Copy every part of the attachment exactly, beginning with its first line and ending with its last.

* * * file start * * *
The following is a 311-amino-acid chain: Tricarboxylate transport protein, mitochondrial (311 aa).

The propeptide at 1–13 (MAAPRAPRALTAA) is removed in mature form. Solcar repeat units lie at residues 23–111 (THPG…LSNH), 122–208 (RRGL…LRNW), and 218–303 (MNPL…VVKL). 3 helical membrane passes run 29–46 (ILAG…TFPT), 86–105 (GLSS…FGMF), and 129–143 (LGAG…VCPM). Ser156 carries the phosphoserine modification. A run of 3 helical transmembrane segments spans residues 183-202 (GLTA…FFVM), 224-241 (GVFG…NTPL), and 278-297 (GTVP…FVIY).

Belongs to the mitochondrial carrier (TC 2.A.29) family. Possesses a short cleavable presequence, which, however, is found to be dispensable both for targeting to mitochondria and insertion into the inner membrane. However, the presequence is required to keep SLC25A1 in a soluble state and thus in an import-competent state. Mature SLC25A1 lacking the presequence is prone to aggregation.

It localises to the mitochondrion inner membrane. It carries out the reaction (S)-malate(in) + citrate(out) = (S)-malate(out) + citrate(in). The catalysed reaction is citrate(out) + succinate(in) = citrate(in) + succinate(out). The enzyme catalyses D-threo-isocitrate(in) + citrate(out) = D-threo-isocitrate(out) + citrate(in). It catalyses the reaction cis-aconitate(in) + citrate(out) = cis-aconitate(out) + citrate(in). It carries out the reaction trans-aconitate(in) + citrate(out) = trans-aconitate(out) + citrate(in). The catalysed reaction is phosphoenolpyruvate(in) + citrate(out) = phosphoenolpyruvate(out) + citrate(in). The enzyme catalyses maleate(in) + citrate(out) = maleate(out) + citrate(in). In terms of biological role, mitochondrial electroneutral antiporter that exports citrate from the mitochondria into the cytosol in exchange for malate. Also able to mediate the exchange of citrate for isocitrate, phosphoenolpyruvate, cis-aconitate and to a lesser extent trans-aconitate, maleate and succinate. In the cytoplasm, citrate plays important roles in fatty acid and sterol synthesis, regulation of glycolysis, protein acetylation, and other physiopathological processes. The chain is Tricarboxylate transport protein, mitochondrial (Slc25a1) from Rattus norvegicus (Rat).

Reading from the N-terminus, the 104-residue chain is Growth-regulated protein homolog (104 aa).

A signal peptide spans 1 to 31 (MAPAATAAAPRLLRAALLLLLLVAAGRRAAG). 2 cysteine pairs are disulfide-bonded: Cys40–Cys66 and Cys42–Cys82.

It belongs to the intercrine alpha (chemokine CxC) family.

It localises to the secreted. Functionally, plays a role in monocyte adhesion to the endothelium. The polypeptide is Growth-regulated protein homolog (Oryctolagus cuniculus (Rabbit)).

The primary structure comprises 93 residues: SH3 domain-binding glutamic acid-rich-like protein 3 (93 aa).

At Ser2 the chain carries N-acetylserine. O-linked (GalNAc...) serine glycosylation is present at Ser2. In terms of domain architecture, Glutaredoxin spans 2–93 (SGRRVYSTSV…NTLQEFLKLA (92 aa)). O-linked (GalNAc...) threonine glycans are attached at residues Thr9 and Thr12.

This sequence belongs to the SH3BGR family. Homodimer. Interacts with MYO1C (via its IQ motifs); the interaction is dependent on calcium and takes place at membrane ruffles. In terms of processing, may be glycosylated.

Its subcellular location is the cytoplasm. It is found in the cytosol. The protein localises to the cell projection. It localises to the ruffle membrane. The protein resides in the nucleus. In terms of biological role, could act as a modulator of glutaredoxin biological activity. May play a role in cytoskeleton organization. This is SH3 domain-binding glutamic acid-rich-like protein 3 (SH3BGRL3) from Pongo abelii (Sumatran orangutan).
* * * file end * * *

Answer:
The following is a 311-amino-acid chain: Tricarboxylate transport protein, mitochondrial (311 aa).

The propeptide at 1–13 (MAAPRAPRALTAA) is removed in mature form. Solcar repeat units lie at residues 23–111 (THPG…LSNH), 122–208 (RRGL…LRNW), and 218–303 (MNPL…VVKL). 3 helical membrane passes run 29–46 (ILAG…TFPT), 86–105 (GLSS…FGMF), and 129–143 (LGAG…VCPM). Ser156 carries the phosphoserine modification. A run of 3 helical transmembrane segments spans residues 183-202 (GLTA…FFVM), 224-241 (GVFG…NTPL), and 278-297 (GTVP…FVIY).

Belongs to the mitochondrial carrier (TC 2.A.29) family. Possesses a short cleavable presequence, which, however, is found to be dispensable both for targeting to mitochondria and insertion into the inner membrane. However, the presequence is required to keep SLC25A1 in a soluble state and thus in an import-competent state. Mature SLC25A1 lacking the presequence is prone to aggregation.

It localises to the mitochondrion inner membrane. It carries out the reaction (S)-malate(in) + citrate(out) = (S)-malate(out) + citrate(in). The catalysed reaction is citrate(out) + succinate(in) = citrate(in) + succinate(out). The enzyme catalyses D-threo-isocitrate(in) + citrate(out) = D-threo-isocitrate(out) + citrate(in). It catalyses the reaction cis-aconitate(in) + citrate(out) = cis-aconitate(out) + citrate(in). It carries out the reaction trans-aconitate(in) + citrate(out) = trans-aconitate(out) + citrate(in). The catalysed reaction is phosphoenolpyruvate(in) + citrate(out) = phosphoenolpyruvate(out) + citrate(in). The enzyme catalyses maleate(in) + citrate(out) = maleate(out) + citrate(in). In terms of biological role, mitochondrial electroneutral antiporter that exports citrate from the mitochondria into the cytosol in exchange for malate. Also able to mediate the exchange of citrate for isocitrate, phosphoenolpyruvate, cis-aconitate and to a lesser extent trans-aconitate, maleate and succinate. In the cytoplasm, citrate plays important roles in fatty acid and sterol synthesis, regulation of glycolysis, protein acetylation, and other physiopathological processes. The chain is Tricarboxylate transport protein, mitochondrial (Slc25a1) from Rattus norvegicus (Rat).

Reading from the N-terminus, the 104-residue chain is Growth-regulated protein homolog (104 aa).

A signal peptide spans 1 to 31 (MAPAATAAAPRLLRAALLLLLLVAAGRRAAG). 2 cysteine pairs are disulfide-bonded: Cys40–Cys66 and Cys42–Cys82.

It belongs to the intercrine alpha (chemokine CxC) family.

It localises to the secreted. Functionally, plays a role in monocyte adhesion to the endothelium. The polypeptide is Growth-regulated protein homolog (Oryctolagus cuniculus (Rabbit)).

The primary structure comprises 93 residues: SH3 domain-binding glutamic acid-rich-like protein 3 (93 aa).

At Ser2 the chain carries N-acetylserine. O-linked (GalNAc...) serine glycosylation is present at Ser2. In terms of domain architecture, Glutaredoxin spans 2–93 (SGRRVYSTSV…NTLQEFLKLA (92 aa)). O-linked (GalNAc...) threonine glycans are attached at residues Thr9 and Thr12.

This sequence belongs to the SH3BGR family. Homodimer. Interacts with MYO1C (via its IQ motifs); the interaction is dependent on calcium and takes place at membrane ruffles. In terms of processing, may be glycosylated.

Its subcellular location is the cytoplasm. It is found in the cytosol. The protein localises to the cell projection. It localises to the ruffle membrane. The protein resides in the nucleus. In terms of biological role, could act as a modulator of glutaredoxin biological activity. May play a role in cytoskeleton organization. This is SH3 domain-binding glutamic acid-rich-like protein 3 (SH3BGRL3) from Pongo abelii (Sumatran orangutan).